Make Love or War? Monitoring the Thematic Evolution of Medieval French Narratives

:speech_balloon: Speaker: Jean-Baptiste Camps, Nicolas Baumard, Pierre-Carl Langlais, Olivier Morin, Thibault Clérice and Jade Norindr

:classical_building: Affiliation: 1, École nationale des chartes - Université PSL,
65 rue de Richelieu, Paris, 75012, France; 2, École normale supérieure - Université PSL,
29 rue d’Ulm, Paris, 75005, France; 3, OpSci, 3 rue de Milan, Paris, 75009, France; 4, ALMAnaCH - Inria, 2 Rue Simone IFF, 75012 Paris

Title: Make Love or War? Monitoring the Thematic Evolution of Medieval French Narratives

Abstract: In this paper, we test a famous conjecture in literary history put forward by Seignobos and de Rougemont according to which the French central medieval period (12-13th centuries) is characterized by an important increase in the cultural importance of love. To do that, we focus on the large and culturally important body of manuscripts containing medieval French long narrative fictions, in particular epics ( chansons de geste , of the Matter of France) and romances (chiefly romans on the Matters of Britain and of Rome), both in verse and in prose, from the 12th to the 15th century. We introduce the largest available corpus of these texts, the Corpus of Medieval French Epics and Romances , composed of digitised manuscripts drawn from Gallica , and processed through layout analysis and handwritten text recognition. % We then use semantic representations based on embeddings to monitor the place given to love and violence in this corpus, through time. We observe that themes (such as the relation between love and death) and emblematic works well identified by literary history do indeed play a central part in the representation of love in the corpus, but our modelling also points to the characteristic nature of more overlooked works. Variation in time seems to show that there is indeed an phase of expansion of love in these fictions, in the 13th and early 14th century, followed by a period of contraction, that seem to correlate with the Crisis of the Late Middle Ages.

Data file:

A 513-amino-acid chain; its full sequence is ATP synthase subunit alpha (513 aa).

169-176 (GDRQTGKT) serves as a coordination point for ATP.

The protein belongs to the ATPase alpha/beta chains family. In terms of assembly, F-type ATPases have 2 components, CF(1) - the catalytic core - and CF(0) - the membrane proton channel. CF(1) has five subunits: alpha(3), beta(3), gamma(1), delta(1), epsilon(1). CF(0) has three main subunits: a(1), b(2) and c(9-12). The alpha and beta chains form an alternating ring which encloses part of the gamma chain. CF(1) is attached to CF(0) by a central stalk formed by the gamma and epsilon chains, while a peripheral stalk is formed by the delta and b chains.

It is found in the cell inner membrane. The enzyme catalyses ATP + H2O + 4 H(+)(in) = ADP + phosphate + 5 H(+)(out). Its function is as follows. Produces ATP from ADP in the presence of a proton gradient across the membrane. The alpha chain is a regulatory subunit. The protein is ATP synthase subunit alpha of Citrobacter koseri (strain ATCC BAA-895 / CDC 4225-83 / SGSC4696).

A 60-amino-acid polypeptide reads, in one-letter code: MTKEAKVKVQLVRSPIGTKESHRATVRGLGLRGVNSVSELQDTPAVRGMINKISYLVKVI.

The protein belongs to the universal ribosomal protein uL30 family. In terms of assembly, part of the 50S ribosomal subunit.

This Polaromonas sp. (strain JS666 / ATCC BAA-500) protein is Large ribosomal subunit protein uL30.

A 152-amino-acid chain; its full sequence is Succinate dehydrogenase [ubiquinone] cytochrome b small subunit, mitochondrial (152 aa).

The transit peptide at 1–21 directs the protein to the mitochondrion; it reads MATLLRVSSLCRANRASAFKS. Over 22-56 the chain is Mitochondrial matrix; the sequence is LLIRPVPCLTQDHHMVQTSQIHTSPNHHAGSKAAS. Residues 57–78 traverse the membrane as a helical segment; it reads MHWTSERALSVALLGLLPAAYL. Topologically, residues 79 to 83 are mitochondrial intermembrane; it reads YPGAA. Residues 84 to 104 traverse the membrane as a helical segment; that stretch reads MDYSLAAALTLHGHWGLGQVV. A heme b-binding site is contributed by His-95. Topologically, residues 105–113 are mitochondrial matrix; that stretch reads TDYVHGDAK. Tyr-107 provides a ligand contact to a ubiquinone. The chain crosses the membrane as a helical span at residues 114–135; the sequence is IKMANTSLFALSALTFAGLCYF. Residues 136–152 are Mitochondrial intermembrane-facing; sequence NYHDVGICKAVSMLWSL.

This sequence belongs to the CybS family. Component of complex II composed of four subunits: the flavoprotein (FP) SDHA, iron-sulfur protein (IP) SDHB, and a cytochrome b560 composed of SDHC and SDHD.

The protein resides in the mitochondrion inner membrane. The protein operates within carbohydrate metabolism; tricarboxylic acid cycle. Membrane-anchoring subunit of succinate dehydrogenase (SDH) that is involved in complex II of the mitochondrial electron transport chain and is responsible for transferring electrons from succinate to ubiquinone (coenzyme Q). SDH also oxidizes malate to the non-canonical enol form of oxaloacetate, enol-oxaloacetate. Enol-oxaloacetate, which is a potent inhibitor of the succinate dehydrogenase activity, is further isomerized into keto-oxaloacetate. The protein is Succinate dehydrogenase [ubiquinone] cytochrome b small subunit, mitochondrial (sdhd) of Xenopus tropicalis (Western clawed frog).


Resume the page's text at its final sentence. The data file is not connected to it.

:newspaper: Link to paper